Sarah Williams reflects on the loss of a child, and how we earn the right to be human.
“Life itself is precious. All life has some dignity to it.”
Sarah Williams was 20 weeks into her third pregnancy when she and her husband received some devastating news: that their baby was not “viable”. “I was completely unprepared for that”, she tells Simon Smart. Did her faith help her? She has to think about that one.
In this deeply personal, candid, and thoughtful interview, Sarah reflects on the frameworks of expectation and achievement we’ve set up for ourselves, admits there are no easy answers, and names the most powerful force at the heart of all these questions: love.
“I felt terribly tyrannised, as a woman, by the language of choice … it wasn’t that I could make a choice, it was that I must make a choice.”
Sarah tells this story at greater length in her book The Shaming of the Strong: The Challenge of an Unborn Life.
SIMON SMART: Sarah, a number of years ago now, when you had two small kids, you discovered to your joy that you were pregnant with a third child – but then you heard some very devastating news. What was that news?
SARAH WILLIAMS: We went for our 20-week scan, and that moment that you always hear people dreading happened, when the nurse came in and said “There’s something wrong with your child.” They repeated the scan and discovered that our baby had a condition called thanatophoric dysplasia which is a lethal skeletal deformity that would mean that outside the womb, the baby wouldn’t be able to sustain life. So we had to absorb that news.
SIMON SMART: That is grim news. Can you tell me a little bit about that initial moment for you and your husband as you began to process that?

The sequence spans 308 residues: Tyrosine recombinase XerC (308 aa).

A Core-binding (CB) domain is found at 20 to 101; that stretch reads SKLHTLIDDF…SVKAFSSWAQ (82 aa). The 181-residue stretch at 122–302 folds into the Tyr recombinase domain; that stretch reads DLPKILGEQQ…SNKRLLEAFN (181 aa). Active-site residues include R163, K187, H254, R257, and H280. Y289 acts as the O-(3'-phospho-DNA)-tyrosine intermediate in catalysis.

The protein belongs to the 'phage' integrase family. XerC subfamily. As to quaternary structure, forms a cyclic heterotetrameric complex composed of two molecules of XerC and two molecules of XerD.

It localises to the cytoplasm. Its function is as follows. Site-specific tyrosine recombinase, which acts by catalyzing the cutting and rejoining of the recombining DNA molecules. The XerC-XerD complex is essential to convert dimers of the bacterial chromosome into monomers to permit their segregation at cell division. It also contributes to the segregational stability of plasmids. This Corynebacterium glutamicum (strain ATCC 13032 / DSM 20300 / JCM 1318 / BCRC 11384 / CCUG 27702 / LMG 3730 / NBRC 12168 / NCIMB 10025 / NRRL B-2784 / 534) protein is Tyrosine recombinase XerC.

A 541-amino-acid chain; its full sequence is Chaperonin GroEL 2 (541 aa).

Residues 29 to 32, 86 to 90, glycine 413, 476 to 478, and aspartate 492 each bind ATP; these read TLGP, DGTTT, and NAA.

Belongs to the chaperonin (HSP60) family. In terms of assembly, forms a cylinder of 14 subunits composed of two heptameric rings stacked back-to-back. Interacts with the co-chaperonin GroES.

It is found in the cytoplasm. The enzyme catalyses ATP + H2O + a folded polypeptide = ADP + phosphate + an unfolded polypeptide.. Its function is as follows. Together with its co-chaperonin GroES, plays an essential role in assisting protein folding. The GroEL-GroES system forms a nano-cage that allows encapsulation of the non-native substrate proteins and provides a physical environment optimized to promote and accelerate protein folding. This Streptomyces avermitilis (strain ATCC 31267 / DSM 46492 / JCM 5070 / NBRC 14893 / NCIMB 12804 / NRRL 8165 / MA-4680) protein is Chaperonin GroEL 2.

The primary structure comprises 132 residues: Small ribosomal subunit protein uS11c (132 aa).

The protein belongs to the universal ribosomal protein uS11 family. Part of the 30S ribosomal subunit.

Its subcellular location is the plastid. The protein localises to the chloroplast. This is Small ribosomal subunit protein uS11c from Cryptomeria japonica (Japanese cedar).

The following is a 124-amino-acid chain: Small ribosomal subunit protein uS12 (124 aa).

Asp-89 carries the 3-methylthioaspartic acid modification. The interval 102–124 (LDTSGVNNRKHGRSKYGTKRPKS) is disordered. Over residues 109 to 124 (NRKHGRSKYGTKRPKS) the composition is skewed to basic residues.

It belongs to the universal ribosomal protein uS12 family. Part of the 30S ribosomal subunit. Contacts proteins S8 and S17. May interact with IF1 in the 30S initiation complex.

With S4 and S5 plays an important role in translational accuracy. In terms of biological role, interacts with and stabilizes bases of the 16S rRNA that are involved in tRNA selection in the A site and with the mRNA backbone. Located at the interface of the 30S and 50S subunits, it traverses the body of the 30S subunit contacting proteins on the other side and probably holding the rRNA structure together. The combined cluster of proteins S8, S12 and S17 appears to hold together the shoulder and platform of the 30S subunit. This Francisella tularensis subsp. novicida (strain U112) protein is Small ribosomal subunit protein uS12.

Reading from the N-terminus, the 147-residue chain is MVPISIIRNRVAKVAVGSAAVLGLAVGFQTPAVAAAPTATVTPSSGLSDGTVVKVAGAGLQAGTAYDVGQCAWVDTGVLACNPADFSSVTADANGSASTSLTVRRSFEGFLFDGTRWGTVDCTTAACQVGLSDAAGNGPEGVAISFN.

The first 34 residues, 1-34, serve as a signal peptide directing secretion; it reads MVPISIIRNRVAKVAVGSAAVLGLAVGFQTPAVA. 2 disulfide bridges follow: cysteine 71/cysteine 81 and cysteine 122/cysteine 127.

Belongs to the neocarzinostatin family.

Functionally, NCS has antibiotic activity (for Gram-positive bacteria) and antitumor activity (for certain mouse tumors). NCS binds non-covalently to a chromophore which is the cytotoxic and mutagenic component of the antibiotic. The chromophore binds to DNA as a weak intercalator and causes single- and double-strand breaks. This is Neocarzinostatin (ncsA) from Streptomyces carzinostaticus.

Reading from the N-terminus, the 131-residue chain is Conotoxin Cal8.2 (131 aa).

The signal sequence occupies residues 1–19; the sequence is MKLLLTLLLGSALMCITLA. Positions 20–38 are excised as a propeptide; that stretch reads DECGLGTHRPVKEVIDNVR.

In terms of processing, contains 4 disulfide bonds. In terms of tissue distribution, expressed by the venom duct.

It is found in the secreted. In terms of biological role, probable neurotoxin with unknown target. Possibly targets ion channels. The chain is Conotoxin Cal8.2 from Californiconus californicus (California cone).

SARAH WILLIAMS: I was completely unprepared for that. Completely unprepared. And what was so striking was how quickly we had to make a decision – there was a decision to be made about whether or not to terminate the pregnancy. And that was a very difficult question for us.
SIMON SMART: Yes, and you eventually did decide to proceed with the pregnancy – perhaps against advice. What made you decide to go in that direction?
SARAH WILLIAMS: I think the decision in the end was about believing that life itself is precious, and that life does begin at formation in the womb, and that all life has some dignity to it. And I felt terribly tyrannised as a woman by the language of choice – the idea that it wasn’t that I could make a choice, it was that I must make a choice. And to have to make a choice about somebody else’s life or death when you’re still reeling from the shock, is a very heavy weight to carry as a woman.
SIMON SMART: I guess you were drawing on your faith, that has a particular vision of what it is to be human, but in that moment, it’s a terribly confronting choice, isn’t it? It wouldn’t have been straightforward, I imagine?
SARAH WILLIAMS: No, not at all. And I knew the ‘right answer’ as a Christian, I knew that I was meant to say “I don’t want to have an abortion”, but actually in the moment the only thing that I wanted to do was just get it over with. That was the only thing I wanted. And I realised in that moment that Christian ethics were not simply about what is propositionally right, but they’re also about loving somebody who is weak and vulnerable and unable to care for themselves.
SIMON SMART: So, in a way Sarah, I guess you were trying to love that child without having met them, but feeling some degree of connection to them, such that you couldn’t at that point anyway feel like you were ok to end it then.
SARAH WILLIAMS: Yeah, I think things like actually finding a name for the baby – so it wasn’t about an ‘it’, but actually a ‘she’, she had a name, she had a place in our family. In some ways I think it was easiest for me, because when you carry a baby, you have a relationship. It’s sometimes harder for a husband or other children to feel a sense of connection to an unborn child. And that was a challenge. So a name was really important. Talking about this person as part of our own story as a family was really important. Taking time to grieve, to think, to dream, to hope – those things were very important for us as a family.